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Four B.C. firefighters who died in crash worked for Kamloops company

Fallen crew worked locally

The four British Columbia firefighters who died in a highway crash this week all worked for a Kamloops-based contractor, whose owner said they were "our family."

Aaron Duczak, owner of Tomahawk Ventures, said three of the men were Indigenous, and that all four were "irreplaceable."

The men died when their pickup collided head-on with a semi-truck on Highway 1 east of Cache Creek in the province's southern Interior early Tuesday morning.

Duczak said in a statement that the men's lives had been "tragically cut short."

RCMP say the initial investigation suggests a Ford F-350 pickup truck carrying the four men failed to navigate a bend in the highway and slammed into the semi travelling in the opposite direction.

Duczak said the company appreciates the public's support and concerns but is asking for privacy.

"The wildland firefighting community has lost four good ones and they are irreplaceable," he said.

Posts on social media accounts belonging to two men who worked for Tomahawk said they died on Tuesday.

The men were Xaxli'p First Nation member Kenneth Patrick and Sts’ailes First Nation member Blain Sonnenberg.

Xaxli'p First Nation Chief Darrell Bob said in an interview that Patrick was among the men who died, saying he was a hard-working man.

He asked that Patrick’s family be given privacy.

Billy Amanda LaRock, an executive assistant at the Sts’ailes First Nation, said in a Facebook post on Wednesday that friends and family would be gathering at the Sts’ailes elders log building to mourn Sonnenberg.

On Monday, Sonnenberg had posted a photo marking the end of a 14-day wildfire deployment.

“Well, our 14 days are done with this tour!! Off to the next,” he wrote, tagging Patrick to the picture.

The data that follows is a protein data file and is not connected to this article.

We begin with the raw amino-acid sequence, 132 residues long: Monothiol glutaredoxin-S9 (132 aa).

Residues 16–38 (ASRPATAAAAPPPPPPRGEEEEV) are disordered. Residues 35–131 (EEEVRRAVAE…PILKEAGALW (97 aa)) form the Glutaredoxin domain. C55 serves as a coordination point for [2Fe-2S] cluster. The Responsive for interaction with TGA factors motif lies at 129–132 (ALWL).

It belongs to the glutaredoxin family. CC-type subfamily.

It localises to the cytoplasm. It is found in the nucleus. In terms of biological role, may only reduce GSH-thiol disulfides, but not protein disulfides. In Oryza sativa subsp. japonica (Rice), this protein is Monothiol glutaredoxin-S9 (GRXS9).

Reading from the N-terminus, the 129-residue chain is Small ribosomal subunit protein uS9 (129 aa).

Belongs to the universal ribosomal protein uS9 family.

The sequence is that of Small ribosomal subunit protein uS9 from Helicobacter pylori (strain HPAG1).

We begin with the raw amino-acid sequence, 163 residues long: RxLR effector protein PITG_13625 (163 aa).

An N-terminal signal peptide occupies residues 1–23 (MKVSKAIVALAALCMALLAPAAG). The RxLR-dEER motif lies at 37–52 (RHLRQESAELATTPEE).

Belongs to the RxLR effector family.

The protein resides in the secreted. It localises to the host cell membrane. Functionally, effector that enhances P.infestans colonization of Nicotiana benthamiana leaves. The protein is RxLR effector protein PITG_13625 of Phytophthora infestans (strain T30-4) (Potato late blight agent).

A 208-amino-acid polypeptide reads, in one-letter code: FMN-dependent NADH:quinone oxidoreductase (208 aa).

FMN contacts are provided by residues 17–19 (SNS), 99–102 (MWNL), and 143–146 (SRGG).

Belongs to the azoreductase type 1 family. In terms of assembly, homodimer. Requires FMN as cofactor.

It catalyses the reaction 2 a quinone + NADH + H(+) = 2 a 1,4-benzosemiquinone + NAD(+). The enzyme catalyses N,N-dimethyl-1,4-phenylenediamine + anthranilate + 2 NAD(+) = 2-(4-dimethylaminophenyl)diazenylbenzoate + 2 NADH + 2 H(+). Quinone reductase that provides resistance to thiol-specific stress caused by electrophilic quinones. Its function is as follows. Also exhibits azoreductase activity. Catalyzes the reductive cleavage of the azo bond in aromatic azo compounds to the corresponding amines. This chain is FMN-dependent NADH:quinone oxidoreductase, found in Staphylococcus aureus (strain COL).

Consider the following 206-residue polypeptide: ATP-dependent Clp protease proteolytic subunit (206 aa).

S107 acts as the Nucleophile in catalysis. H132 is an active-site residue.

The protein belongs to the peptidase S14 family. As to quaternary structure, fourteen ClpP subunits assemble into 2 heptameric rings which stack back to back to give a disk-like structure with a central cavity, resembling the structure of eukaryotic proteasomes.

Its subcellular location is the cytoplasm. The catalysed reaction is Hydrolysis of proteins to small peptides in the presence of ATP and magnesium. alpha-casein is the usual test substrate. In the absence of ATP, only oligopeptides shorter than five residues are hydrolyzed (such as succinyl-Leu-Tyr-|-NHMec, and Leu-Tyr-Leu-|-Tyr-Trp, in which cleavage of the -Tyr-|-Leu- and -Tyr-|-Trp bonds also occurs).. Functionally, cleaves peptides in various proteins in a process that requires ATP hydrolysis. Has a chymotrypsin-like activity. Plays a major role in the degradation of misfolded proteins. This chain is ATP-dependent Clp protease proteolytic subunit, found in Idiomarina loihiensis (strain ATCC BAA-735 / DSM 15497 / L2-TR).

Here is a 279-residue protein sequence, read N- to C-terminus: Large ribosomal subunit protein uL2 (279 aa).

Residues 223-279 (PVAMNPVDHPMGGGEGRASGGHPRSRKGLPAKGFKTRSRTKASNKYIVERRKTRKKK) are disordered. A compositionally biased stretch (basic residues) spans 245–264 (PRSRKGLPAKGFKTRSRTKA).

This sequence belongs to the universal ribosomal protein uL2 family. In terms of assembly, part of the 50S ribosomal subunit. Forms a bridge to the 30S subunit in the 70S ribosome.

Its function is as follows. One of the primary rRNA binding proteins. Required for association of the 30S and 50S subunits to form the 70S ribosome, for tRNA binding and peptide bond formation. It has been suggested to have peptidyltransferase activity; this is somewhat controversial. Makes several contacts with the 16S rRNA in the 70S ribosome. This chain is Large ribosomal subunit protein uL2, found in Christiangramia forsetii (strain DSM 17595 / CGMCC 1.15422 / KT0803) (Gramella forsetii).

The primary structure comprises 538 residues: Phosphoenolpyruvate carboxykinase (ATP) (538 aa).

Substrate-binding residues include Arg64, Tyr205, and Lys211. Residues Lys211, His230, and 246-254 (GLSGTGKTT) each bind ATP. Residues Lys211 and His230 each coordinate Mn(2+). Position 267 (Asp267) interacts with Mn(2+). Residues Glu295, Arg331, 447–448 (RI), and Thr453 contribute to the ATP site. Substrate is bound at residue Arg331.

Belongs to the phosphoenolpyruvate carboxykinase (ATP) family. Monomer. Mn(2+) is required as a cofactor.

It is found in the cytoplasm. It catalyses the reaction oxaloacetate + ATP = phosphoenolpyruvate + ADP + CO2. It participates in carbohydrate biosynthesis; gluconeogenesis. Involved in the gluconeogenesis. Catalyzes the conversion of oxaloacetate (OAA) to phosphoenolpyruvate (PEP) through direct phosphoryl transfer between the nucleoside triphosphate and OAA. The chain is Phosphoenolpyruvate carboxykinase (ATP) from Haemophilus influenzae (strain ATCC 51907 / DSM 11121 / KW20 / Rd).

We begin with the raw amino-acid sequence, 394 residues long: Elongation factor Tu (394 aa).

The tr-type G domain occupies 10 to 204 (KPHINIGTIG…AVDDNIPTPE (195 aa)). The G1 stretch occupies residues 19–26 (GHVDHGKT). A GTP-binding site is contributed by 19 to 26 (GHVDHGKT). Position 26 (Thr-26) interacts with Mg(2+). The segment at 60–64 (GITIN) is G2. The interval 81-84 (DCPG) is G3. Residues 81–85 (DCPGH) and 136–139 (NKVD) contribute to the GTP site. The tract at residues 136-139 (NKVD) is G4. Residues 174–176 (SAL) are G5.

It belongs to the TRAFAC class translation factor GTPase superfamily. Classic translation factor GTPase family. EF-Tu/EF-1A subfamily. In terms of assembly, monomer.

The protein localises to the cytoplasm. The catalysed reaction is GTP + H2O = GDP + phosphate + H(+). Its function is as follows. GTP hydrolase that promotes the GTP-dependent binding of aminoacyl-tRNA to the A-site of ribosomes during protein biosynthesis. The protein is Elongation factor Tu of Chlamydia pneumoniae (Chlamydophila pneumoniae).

Online posts also confirm 19-year-old Jaxon Billyboy also died in the crash.

“It was his first time in the bush. It was his first time in any job like that. He was all smiles, all hot to go, very quiet, you know, reserved. But he was the first to listen, the first to learn, the first to ask questions. It was such a blessing to teach him,” said Tomahawk team leader Josh Weisner told CTV News of Billyboy.

A B.C. government statement on Wednesday said the four men who died were heading home after aiding wildfire response efforts in the Vanderhoof area, west of Prince George.

Posts on Patrick’s Facebook page show videos of him and fellow Tomahawk firefighters.

He is seen joking with colleagues as they conduct controlled burns.

“Up in the heat with my bois smashing out these fires,” he wrote on Aug. 26.

Premier David Eby and Forests Minister Bruce Ralston issued a joint statement saying their hearts are broken by the deaths of the workers.

Their deaths bring to six the number of wildfire personnel who have died this season in the province.

In late July, 25-year-old Zak Muise died in a vehicle accident while fighting a massive fire in northern B.C.

Two weeks before that, 19-year-old Devyn Gale was killed by a falling tree near her hometown of Revelstoke.

with files from CTV Vancouver



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